Unlocking the Mysteries of the Brain
Major advances have been made over the last decade in our ability to examine the anatomy and function of the human brain using noninvasive brain imaging such as functional magnetic resonance imaging (fMRI).
These techniques have opened up new frontiers in the basic sciences that are only beginning to be used to diagnose and treat patients. Neurosurgeons may be able to use brain mapping to plan safer surgeries, or to diagnose neurodegenerative diseases like Parkinson’s and Alzheimer’s by understanding what goes wrong physically in the brain during these diseases.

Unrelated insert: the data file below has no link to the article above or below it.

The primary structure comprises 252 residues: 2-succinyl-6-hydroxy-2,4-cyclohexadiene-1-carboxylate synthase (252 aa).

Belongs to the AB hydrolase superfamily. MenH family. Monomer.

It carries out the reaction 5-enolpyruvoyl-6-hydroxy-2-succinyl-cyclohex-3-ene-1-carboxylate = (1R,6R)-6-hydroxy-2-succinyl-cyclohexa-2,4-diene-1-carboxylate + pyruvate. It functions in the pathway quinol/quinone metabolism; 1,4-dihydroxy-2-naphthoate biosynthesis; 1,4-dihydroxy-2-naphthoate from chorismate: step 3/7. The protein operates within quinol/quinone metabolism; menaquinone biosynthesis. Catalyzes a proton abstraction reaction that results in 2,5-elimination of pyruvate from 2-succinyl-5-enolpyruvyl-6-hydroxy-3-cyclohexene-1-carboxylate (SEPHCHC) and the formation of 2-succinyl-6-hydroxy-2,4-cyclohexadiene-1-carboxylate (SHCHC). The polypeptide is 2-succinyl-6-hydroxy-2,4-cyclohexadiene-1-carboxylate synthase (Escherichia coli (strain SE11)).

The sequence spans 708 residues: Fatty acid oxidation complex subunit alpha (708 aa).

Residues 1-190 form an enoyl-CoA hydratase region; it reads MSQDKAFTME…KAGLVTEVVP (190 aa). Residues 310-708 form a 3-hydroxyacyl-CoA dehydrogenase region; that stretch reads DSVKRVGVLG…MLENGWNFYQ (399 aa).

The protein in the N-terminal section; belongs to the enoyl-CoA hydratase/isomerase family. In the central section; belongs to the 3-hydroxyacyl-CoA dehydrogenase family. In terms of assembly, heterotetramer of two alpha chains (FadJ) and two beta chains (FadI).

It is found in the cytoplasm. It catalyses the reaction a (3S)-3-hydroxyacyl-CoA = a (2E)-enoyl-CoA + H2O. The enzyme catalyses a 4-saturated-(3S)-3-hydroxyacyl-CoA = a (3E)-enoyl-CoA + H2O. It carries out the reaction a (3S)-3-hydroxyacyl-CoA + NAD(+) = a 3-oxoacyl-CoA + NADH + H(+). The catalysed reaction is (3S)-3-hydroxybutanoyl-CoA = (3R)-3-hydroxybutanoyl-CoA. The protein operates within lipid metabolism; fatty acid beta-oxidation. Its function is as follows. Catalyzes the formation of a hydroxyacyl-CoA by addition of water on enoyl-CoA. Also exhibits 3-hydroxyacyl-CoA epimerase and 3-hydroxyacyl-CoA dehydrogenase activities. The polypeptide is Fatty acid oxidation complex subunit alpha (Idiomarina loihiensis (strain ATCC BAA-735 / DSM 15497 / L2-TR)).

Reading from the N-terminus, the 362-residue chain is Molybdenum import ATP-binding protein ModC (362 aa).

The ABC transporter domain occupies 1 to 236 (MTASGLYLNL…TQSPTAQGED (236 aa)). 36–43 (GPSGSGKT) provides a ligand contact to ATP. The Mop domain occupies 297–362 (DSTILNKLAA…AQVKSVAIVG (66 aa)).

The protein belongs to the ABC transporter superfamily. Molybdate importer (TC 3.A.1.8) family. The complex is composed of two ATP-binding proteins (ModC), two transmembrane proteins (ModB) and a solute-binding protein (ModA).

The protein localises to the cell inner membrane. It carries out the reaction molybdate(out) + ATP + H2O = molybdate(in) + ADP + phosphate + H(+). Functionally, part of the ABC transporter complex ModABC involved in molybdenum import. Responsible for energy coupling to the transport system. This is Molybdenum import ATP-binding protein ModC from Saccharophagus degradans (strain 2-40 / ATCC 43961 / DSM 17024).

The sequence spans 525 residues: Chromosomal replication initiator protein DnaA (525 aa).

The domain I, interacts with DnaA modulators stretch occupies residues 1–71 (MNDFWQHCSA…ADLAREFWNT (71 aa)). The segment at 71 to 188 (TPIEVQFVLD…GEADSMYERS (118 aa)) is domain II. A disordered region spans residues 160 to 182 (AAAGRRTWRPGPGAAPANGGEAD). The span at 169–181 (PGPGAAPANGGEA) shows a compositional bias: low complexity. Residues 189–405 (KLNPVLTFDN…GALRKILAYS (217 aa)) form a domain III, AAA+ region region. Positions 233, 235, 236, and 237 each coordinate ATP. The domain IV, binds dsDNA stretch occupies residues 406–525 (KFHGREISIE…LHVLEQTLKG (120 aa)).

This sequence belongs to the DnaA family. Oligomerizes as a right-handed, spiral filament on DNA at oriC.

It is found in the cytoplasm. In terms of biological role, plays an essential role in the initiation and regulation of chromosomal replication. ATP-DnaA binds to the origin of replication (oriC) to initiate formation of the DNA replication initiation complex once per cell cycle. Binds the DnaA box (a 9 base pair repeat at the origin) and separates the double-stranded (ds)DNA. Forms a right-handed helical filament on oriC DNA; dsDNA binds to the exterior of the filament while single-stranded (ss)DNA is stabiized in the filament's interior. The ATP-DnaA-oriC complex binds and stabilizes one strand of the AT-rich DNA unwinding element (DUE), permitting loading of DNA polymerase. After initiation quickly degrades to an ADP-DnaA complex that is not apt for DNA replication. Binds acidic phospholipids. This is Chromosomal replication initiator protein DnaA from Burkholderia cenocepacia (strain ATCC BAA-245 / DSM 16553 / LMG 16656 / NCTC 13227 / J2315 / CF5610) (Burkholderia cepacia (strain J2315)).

Researchers like Web Pilcher, chair of the Department of Neurosurgery and the Ernest & Thelma Del Monte Distinguished Professor in Neuromedicine, and Brad Mahon, assistant professor of brain and cognitive sciences and neurosurgery and at the Center for Visual Sciences, are collaboratively investigating how vast quantities of Big Data can help us analyze the brain more intimately. They are analyzing images of the brain, models of neuron behavior, and maps of the genes that are “turned on” in different brain regions. By making the data sharable and searchable, brain researchers can piggyback off of one another’s studies and discover more ways to improve outcomes for patients.